The future of cinema as we know it was not to be found at the 1999 Cannes Film Festival. Most of the press agreed that this was a particularly disappointing festival—an assessment based not on the complete absence of satisfying films but on the presence of so many tired and pointless ones. Even the cheery Janet Maslin—she who embraced The Phantom Menace—had some negative things to say, even if she used Harvey Weinstein as a mouthpiece to do so.
Maslin also picked up on the burgeoning interest in DV (that’s digital video). DV was the buzzword among the big-money producers shacked up at the grand palace hotels along the Croisette, the no-budget filmmakers commuting from bed-and-breakfasts in neighboring towns, and the techies who jammed the seminars and demonstrations sponsored by MITIC (International Market of Technologies and Innovations in Cinema). Indeed, the Cannes festivals of ’98 and ’99 may go into the history books as the place where the DV filmmaking revolution turned glamorous. Last year saw the premiere of Thomas Vinterberg’s The Celebration, dubbed “DV’s Birth of a Nation” by digital maven Peter Broderick. This year, there was far more heat around the MITIC demonstrations than around any of the dinosaur films screened in the festival’s main sections.
One of the most thoughtful and provocative movies I saw was Eric Rohmer’s Cambrure, a 20-minute short, shot in DV as a kind of test for future features. Cambrure was the pièce de résistance of Broderick’s DV seminar, where it was shown as a 16mm film transfer and also as a straight DV projection. The title (which can be literally translated as curve or arch) refers to the line of a woman’s torso from waist to hip. The protagonist is obsessed with the representation of this particular bit of female anatomy in painting and sculpture. But when he compares his girlfriend, who has an exceedingly beautiful body, to a Modigliani, among others, she doesn’t know whether to be flattered or insulted.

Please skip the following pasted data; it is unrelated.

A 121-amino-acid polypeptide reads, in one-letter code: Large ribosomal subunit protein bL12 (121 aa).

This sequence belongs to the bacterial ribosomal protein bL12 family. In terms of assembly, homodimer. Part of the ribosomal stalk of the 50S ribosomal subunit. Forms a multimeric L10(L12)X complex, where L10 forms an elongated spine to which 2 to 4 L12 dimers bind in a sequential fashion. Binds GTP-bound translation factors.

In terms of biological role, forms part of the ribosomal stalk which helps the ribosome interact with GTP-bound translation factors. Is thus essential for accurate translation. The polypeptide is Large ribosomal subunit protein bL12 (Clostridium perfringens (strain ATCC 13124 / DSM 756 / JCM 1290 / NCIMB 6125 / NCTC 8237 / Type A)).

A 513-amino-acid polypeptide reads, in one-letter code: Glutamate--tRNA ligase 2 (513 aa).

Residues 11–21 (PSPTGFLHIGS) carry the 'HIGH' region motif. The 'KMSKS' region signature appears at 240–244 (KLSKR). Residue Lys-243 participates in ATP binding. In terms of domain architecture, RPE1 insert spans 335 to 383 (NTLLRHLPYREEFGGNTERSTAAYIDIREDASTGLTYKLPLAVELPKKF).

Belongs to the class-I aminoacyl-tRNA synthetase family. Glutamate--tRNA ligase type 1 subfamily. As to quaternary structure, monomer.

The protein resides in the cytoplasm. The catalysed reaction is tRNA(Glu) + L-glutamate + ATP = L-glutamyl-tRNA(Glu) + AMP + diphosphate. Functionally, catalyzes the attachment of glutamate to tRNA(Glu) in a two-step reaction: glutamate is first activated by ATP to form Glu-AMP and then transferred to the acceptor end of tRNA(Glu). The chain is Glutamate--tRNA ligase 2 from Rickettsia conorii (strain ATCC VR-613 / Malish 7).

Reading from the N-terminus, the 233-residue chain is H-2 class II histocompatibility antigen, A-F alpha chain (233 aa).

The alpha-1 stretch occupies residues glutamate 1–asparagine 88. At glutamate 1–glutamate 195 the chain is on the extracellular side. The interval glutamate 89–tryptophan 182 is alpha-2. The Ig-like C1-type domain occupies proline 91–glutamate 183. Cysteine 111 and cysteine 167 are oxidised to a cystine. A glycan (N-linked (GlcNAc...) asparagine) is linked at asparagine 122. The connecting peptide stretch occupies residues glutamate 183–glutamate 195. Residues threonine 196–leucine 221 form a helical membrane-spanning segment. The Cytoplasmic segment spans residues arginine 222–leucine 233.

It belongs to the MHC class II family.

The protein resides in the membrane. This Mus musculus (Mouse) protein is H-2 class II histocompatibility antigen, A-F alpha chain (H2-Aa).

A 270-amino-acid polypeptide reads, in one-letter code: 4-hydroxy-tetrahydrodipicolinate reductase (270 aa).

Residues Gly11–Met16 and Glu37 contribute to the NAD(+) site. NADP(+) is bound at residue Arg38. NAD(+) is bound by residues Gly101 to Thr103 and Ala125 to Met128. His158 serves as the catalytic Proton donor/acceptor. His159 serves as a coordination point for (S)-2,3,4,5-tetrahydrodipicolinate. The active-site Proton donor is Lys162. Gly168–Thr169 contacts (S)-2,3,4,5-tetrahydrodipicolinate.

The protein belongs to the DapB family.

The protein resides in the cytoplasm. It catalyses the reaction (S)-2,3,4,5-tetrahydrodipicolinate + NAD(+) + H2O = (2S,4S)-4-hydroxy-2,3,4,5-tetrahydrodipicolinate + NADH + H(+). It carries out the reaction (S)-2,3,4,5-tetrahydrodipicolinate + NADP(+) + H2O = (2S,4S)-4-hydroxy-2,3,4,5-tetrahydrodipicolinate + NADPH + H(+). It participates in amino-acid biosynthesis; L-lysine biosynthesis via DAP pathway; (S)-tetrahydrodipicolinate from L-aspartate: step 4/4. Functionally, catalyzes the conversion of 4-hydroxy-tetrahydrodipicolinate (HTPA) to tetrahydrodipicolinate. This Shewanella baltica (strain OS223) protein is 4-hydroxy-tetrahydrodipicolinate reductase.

The film is a sly riff on representation in various art mediums, the latest being DV. It’s also the first film I’ve seen shot in DV that, in its 16mm transfer, has the kind of limpid, pastel radiance that’s one of the great attributes of celluloid. (According to Broderick, France and Denmark have the most advanced DV-to-film transfer facilities.) Projected in video, however, Cambrure looked flatter and cruder. Part of the problem may have been the video projector itself. The stumbling block in DV is still how to show the stuff in theaters, which is why the pricey step of transferring to film is still a necessity.
And while the Rohmer piece proves that DV movies can have the old-fashioned aesthetic appeal of film, the DV projects that seem most interesting, at least on paper, are attempting to find new forms for the new medium. Cheap and portable, DV lends itself to multiple-camera production. Thus, Harmony Korine’s The Julian Chronicles was shot with about 10 different mini-DV cameras and Lars Von Trier’s Dancer in the Dark—which is being produced in a combination of film and DV—has one scene for which 100 mini-DV cameras were used. These are not the kinds of cameras George Lucas is planning to use for the sequels to The Phantom Menace. Von Trier used a three-chip “prosumer” DV camera for The Idiots (shown at Cannes ’98 and still unreleased in the U.S. because of the demise of October Films). Vinterberg used an even cheaper one-chip camera for The Celebration. But what’s encouraging about Hollywood’s sudden passion for DV is that it has the bucks to finance advances in technology that will filter down to the low affordable end.